MICHELE M. FEENEY
I first noticed Alan Burlington on a third grade field trip I attended
in early October of 1969. I was supposed to be corralling the boys
while a young nun, Sister Maria Alphonse, attended the girls.
When we were blessedly ready to leave the zoo, waiting at the gate
for the bus to pull up, I saw Sister Maria Alphonse counting the
girls, so I counted the boys.
One short. My palms began to sweat. I counted again. Still only
twenty; one short. I walked over to Sister Maria Alphonse. “I’m
missing one,” I whispered. The children milled around us, oblivi-
ous to any expectation that they stay calmly arranged in lines.
“Who?” she asked, lumpy and awkward in a long gray habit.
Her face was beaded with sweat.
“I don’t know.”
She surveyed the crowd of children, then found a roster book
in her bag, and quickly scanned the names, her finger moving
steadily down the page. Every second or so, she looked up and
checked for a face that matched one of the names on the list.
Finally, she said, “Alan Burlington.” Her face was white and her
My first reaction to the name was annoyance. Alan Burlington
had been drifting off from the pack the better part of the afternoon. My next reaction was fear. I knew it would fall to me to
make the call to Sister Albertina. I was the one responsible to keep
track of the boys, and Sister Marie Alphonse had to be at least as
afraid of Sister Albertina as I was.
We had to find Alan Burlington.
I told Sister Maria Alphonse to wait with the children in the
bus. I retraced our steps through the zoo, calling out “Alan!” in
my loudest from-the-pulpit voice and silently praying to St. Jude,
the patron saint of lost souls. As I parted crowds of children,
teachers’ faces fell into the same panicked look Sister Marie Alphonse’s had—they all realized I’d lost a child.
I found Alan, twenty minutes later, sitting behind the snack bar
with his back against the wall, staring off into space, his ankles
bare between the bottom of his pant legs and his sneakers. My
knees went weak with relief.
“You must have heard me yelling—why didn’t you answer?” I
He didn’t even make eye contact. I pulled him to his feet, then
along with me for a few steps. He didn’t seem afraid to have been
lost or happy to be found—he dragged all the way back to the bus,
looking as though he’d just as soon we both disappeared.
From that day on, I avoided laying eyes on Alan Burlington. The
sight of him reminded me I wasn’t worthy to shepherd anyone,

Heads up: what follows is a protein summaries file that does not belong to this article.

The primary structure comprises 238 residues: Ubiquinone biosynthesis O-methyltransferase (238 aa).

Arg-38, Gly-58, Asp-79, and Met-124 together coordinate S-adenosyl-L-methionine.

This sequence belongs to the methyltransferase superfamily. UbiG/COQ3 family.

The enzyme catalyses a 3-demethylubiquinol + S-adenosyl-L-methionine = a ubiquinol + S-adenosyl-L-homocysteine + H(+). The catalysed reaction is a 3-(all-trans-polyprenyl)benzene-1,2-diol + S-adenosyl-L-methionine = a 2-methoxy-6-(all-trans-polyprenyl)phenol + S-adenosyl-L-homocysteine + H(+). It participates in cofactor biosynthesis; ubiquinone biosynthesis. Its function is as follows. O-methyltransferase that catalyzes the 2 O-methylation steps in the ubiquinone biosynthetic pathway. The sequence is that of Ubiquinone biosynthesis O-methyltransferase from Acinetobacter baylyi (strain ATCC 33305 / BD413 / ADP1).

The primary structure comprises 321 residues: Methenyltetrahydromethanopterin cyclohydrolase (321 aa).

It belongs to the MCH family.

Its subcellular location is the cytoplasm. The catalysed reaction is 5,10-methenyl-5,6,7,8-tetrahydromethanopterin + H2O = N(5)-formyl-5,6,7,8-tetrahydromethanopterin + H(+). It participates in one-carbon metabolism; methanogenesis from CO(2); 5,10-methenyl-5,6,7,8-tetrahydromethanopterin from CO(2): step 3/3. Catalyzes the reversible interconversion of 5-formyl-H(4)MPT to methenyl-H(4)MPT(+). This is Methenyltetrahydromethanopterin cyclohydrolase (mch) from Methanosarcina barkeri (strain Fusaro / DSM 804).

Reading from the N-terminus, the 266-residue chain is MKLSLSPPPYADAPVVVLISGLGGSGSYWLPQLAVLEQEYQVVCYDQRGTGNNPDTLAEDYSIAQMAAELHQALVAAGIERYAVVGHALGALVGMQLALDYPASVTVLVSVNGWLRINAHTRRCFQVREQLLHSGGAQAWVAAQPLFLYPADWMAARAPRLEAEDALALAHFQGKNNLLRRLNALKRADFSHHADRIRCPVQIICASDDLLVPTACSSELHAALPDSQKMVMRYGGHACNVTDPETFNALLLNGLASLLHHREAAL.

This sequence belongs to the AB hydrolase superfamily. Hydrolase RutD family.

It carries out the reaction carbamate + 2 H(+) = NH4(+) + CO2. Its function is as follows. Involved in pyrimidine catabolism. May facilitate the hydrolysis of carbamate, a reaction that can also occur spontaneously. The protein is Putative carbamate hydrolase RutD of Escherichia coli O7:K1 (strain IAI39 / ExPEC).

not even a third grader. I only spoke to him once, when I called his
name at the end of the first quarter to come up to the front of the
class for his report card. I didn’t look at the marks he received, and
made no comment one way or the other about his progress. I
couldn’t look at him without remembering my own shame at losing him, and the way he seemed to need something from me I
didn’t give. I also never attended another field trip, finding myself
too busy with church business whenever a request came up.
Sister Marie Alphonse sat in the chair in front of my desk on a cold
Wednesday in late October, twisting her fingers in the cord that
circled the waist of her habit. Only three months on the job, and
I’d already had pregnant teenagers, distraught widows, and dying
farmers in that chair. I’d often looked it and wished it could give
me advice on how to comfort people. They all seemed to need
something from me I couldn’t fathom. Some days, I’d set my coat
on that chair when I came in and pray it stayed undisturbed until it
was time to go back to the rectory.
“Alan Burlington hasn’t been in class for seven days,” Sister
Marie Alphonse said. “Not last week, and not yet this week. Not
since the beginning of this quarter.”
“Gone missing again?” I pictured Alan Burlington, hiding and
dawdling. “Have you looked behind the cafeteria?”
Sister Maria Alphonse’s grave face didn’t lighten.
“Have you spoken to Sister Albertina?” I asked.
“She’s at the mother house through Thanksgiving.”
Why hadn’t I known that? Shouldn’t the school principal ask
my permission to leave for weeks? At least inform me? I leaned
back against my chair, weary. The impossibility of making people
do what they were meant to do washed over me yet again.
“Have you called his parents?” I asked.
“Grandparents,” Sister Maria Alphonse said. “He lives with his
grandparents. They don’t have a phone. I feel I should go out to
the house. I don’t want to go alone. Would you come with me?”
I did not want to go, but Sister Maria Alphonse was even
greener and more timid than me, if such a thing was possible. “I’ll
go,” I said, and took the keys to the parish sedan off the hook near
The family lived out toward Weddleville, the church secretary told
us, west and north of Eudora by about eight miles. We got lost
several times, both being unfamiliar with the dirt roads and hills
of rural Jameson County. Finally, we pulled up in front of a dou-ble-wide trailer. A sheet of cardboard had blown off a front window, and a dog chain lay draped across the front steps, as though
the dog had run off to the west.
I walked up the metal steps to the door and peered through the
I counted the boys.
One short. My palms began to
sweat. I counted again. Still
only twenty. One short.